Police in Bunia, near the Democratic Republic of Congo’s border with Uganda, on December 1, 2016, detained Adèle Uvon, a television journalist for the privately owned broadcaster Radio-TV Lobiko (RTVL), at an opposition movement press conference launching a campaign to encourage Congolese President Joseph Kabila to stand down at the end of his term on December 19, the U.N.-funded Radio Okapi reported. Police released Uvon without charge four days later, the station reported.
Uvon’s lawyer, Augustin Yaogonda, told French publication Jeune Afrique that authorities filed no charges against the journalist, but that the five activists arrested alongside her would be prosecuted for “inciting disobedience to the state.”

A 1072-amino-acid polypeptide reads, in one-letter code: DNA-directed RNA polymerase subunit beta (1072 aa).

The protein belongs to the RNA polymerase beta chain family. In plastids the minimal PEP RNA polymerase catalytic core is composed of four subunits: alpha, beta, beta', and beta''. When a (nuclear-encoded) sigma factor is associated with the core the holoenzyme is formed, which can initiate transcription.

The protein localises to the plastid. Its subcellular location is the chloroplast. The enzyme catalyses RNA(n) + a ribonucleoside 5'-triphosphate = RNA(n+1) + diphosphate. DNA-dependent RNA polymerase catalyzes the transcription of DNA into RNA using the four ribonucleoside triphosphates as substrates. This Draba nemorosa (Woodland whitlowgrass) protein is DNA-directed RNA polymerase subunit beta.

The Democratic Republic of Congo has been wracked by unrest since Kabila announced that presidential elections scheduled to take place November 27 would be delayed until April 2018 to allow voter rolls to be completed, a move seen by his detractors as a ploy to prolong his rule, according to news reports.
The Kinshasa-based media watchdog, Journalist en Danger (JED), reported in early November that at least 87 cases of media freedom violations occurred in 2016 in the Democratic Republic of Congo, according to online news reports.